Homage series to Canadian women artists

 

I’ve been passionate about art history for many years and always find myself paying particular notice to the women sprinkled within the texts. It is refreshing to find that recent works are more inclusive.

In the past year, I’ve created blind contour drawings of art by women as a means of studying their work and learning about their lives, careers and contributions. I’ve been sharing some of these on Instagram and here on my blog.

I’m embarrassed to admit that even though my passion for art history is strong, up until a few months ago, I knew very little about women in Canadian art history.

The drive to study and learn more has resulted in a new and challenging series for me, an homage to these amazing women. I’m captivated by their skill, their dedication and ultimately their enduring and often rebellious artwork. Looking back, I can see their remarkable contribution to my identity as a Canadian, particularity a Canadian woman.

In reverence to their struggles and their gifts, I’m working on a collection of works that I aspire to share in hopes of introducing them and their work to fellow Canadians.

BCD #1

Blind contouring drawing #1 – “Deer Skull with Pedernal” 1936 Georgia O’Keeffe

 

In 1946, Georgia O’Keeffe was the first woman artist to have a retrospective at the Museum of Modern Art (MoMA).

She was born in 1887 in Wisconsin and died at age 98 in her beloved “home” in New Mexico.

Luckily, she was raised in a family that valued education for girls and studied at the Art Institute of Chicago in 1905.  She supported herself as a teacher.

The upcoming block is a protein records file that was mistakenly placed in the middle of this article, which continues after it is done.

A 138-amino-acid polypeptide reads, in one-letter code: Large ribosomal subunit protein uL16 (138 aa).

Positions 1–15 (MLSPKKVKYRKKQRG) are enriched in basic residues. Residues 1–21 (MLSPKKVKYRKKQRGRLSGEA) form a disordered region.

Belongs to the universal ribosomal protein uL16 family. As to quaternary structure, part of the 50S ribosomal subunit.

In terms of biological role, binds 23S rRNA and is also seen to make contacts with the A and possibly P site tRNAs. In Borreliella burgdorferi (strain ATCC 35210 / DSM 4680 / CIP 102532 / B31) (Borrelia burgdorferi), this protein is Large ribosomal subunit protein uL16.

Around 1915, O’Keeffe read two influential works,  Dow’s theory of self-exploration through art and Kandinsky’s essay “On the Spiritual in Art.”  She began to experiment with natural forms, such as ferns, clouds and waves, and she started a small series of charcoal drawings that simplified these forms into abstracted combinations of shapes and lines.

She sent a collection of these drawings to a friend in New York asking that they not be shared.  Her friend showed the drawings to photographer and owner of Gallery 291, Alfred Stieglitz.  He showed the work in his gallery without O’Keeffe’s knowledge.

They were very favourably received and she decided to move to New York. Her friendship with Stieglitz later led to their marriage.  However, it seems that her first love was with the landscape of Southwestern U.S.  For most of their marriage she lived and worked in New Mexico and he in New York and showing her work.

For many years the 300 or so portrait and nude photos of O’Keeffe that Stieglitz took were more well known than the painter’s own work but by the late 1920s, O’Keeffe was recognized as one of the most significant American artists of the time.  Her art began to command high prices.

She was not part of any “school” or style.  She dressed almost exclusively in black.

“I decided I was a very stupid fool not to at least paint as I wanted to and say what I wanted to when I painted as that seemed to be the only thing I could do that didn’t concern anybody but myself – that was nobody’s business but my own.”

Producing a substantial body of work over seven decades, she sought to capture the emotion and power of objects through abstracting the natural world.  A prolific artist, she produced more than 2000 works over the course of her career. The Georgia O’Keeffe Museum in Santa Fe is the first museum in the U.S. dedicated to a female artist, and its research centre sponsors fellowships for scholars of modern American art.

Born Nov 15 1887 Wisconsin

Died 1986 New Mexico